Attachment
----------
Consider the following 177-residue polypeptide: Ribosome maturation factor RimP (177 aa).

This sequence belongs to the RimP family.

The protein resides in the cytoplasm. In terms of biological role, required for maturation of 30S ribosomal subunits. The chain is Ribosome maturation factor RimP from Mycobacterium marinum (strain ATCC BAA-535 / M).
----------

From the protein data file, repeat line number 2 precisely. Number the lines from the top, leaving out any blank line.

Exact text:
This sequence belongs to the RimP family.